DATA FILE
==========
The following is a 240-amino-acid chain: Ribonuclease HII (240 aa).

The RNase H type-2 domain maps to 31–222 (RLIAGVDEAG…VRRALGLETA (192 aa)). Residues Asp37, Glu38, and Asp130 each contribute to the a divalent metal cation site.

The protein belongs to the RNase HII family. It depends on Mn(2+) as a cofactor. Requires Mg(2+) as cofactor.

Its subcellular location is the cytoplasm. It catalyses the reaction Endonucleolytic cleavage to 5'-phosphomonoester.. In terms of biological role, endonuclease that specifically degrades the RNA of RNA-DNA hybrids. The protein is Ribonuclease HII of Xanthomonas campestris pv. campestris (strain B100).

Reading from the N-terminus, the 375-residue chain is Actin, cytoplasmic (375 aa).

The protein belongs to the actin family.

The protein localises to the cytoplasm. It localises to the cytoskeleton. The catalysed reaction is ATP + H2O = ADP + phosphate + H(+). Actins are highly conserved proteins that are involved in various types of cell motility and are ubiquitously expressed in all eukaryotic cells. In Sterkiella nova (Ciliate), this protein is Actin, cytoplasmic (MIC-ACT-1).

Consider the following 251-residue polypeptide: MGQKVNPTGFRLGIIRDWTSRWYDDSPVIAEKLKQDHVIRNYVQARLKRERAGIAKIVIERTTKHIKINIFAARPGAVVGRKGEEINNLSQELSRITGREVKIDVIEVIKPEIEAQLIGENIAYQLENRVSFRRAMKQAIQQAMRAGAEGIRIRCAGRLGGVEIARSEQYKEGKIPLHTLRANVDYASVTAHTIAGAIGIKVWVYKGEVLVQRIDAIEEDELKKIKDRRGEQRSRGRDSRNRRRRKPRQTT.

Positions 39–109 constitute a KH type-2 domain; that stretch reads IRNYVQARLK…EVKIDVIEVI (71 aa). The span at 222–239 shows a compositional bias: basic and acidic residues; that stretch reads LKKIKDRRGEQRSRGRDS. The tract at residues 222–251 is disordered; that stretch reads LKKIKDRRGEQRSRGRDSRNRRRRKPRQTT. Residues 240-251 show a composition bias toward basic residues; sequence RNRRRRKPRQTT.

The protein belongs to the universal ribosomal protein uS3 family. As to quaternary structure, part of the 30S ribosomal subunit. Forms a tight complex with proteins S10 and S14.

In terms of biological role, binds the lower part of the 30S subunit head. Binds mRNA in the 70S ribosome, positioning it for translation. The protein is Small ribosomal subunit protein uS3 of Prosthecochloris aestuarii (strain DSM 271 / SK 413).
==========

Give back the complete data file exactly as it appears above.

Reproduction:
The following is a 240-amino-acid chain: Ribonuclease HII (240 aa).

The RNase H type-2 domain maps to 31–222 (RLIAGVDEAG…VRRALGLETA (192 aa)). Residues Asp37, Glu38, and Asp130 each contribute to the a divalent metal cation site.

The protein belongs to the RNase HII family. It depends on Mn(2+) as a cofactor. Requires Mg(2+) as cofactor.

Its subcellular location is the cytoplasm. It catalyses the reaction Endonucleolytic cleavage to 5'-phosphomonoester.. In terms of biological role, endonuclease that specifically degrades the RNA of RNA-DNA hybrids. The protein is Ribonuclease HII of Xanthomonas campestris pv. campestris (strain B100).

Reading from the N-terminus, the 375-residue chain is Actin, cytoplasmic (375 aa).

The protein belongs to the actin family.

The protein localises to the cytoplasm. It localises to the cytoskeleton. The catalysed reaction is ATP + H2O = ADP + phosphate + H(+). Actins are highly conserved proteins that are involved in various types of cell motility and are ubiquitously expressed in all eukaryotic cells. In Sterkiella nova (Ciliate), this protein is Actin, cytoplasmic (MIC-ACT-1).

Consider the following 251-residue polypeptide: MGQKVNPTGFRLGIIRDWTSRWYDDSPVIAEKLKQDHVIRNYVQARLKRERAGIAKIVIERTTKHIKINIFAARPGAVVGRKGEEINNLSQELSRITGREVKIDVIEVIKPEIEAQLIGENIAYQLENRVSFRRAMKQAIQQAMRAGAEGIRIRCAGRLGGVEIARSEQYKEGKIPLHTLRANVDYASVTAHTIAGAIGIKVWVYKGEVLVQRIDAIEEDELKKIKDRRGEQRSRGRDSRNRRRRKPRQTT.

Positions 39–109 constitute a KH type-2 domain; that stretch reads IRNYVQARLK…EVKIDVIEVI (71 aa). The span at 222–239 shows a compositional bias: basic and acidic residues; that stretch reads LKKIKDRRGEQRSRGRDS. The tract at residues 222–251 is disordered; that stretch reads LKKIKDRRGEQRSRGRDSRNRRRRKPRQTT. Residues 240-251 show a composition bias toward basic residues; sequence RNRRRRKPRQTT.

The protein belongs to the universal ribosomal protein uS3 family. As to quaternary structure, part of the 30S ribosomal subunit. Forms a tight complex with proteins S10 and S14.

In terms of biological role, binds the lower part of the 30S subunit head. Binds mRNA in the 70S ribosome, positioning it for translation. The protein is Small ribosomal subunit protein uS3 of Prosthecochloris aestuarii (strain DSM 271 / SK 413).